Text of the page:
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from MIT Technology Review

Ghosts in the Machines

Bethlehem Steel, once a symbol of American industry, went bankrupt in 2001. These photos help us imagine its glory days. Photographs by Jeremy Blakeslee

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bethlehem steel, allentown pa - matthew christopher murray's abandoned america My father in-law, my kinds grandfather, was #3 man at Bethlehem Steel. It closed because steel was cheaper from China.

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GIMBEL'S DEPARTMENT STORE IN NYC. The new store under construction in 1909. A plot of land is purchased in Greeley Square at Broadway and W32nd Street, and a $17 million, 10-story emporium with three basement levels is erected. When it opens in 1910, it represents the first major department store to debut in New York at a full size, while others grew piecemeal. The new store was built with 12,000 tons of Bethlehem steel, had 26 acres of floor space, and 64 departments. Gimbels was once the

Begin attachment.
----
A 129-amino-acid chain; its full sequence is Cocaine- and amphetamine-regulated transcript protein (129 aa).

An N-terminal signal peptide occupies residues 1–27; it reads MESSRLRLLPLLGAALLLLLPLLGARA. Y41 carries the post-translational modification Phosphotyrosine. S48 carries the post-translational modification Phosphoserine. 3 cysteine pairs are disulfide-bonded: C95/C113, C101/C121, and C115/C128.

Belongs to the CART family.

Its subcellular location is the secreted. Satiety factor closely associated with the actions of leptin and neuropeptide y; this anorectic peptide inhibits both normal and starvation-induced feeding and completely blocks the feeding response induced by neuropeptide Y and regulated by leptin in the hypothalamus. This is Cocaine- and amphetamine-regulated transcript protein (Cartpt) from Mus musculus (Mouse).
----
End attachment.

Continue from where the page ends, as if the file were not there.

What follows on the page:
The ruins of the Bethlehem Steel Corporation in Bethlehem, PA are undoubtedly one of the most impressive industrial sites that have been left to rot in the United States' rust belt. Bethlehem Steel was the second largest steel producer in the country, and one of the largest shipbuilding companies in the world before going bankrupt in 2001.

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Tip 4: There are many dirty dust clouds. They come from factory's who make stuff for us. We want factory's to make stuff without chemical dusts.

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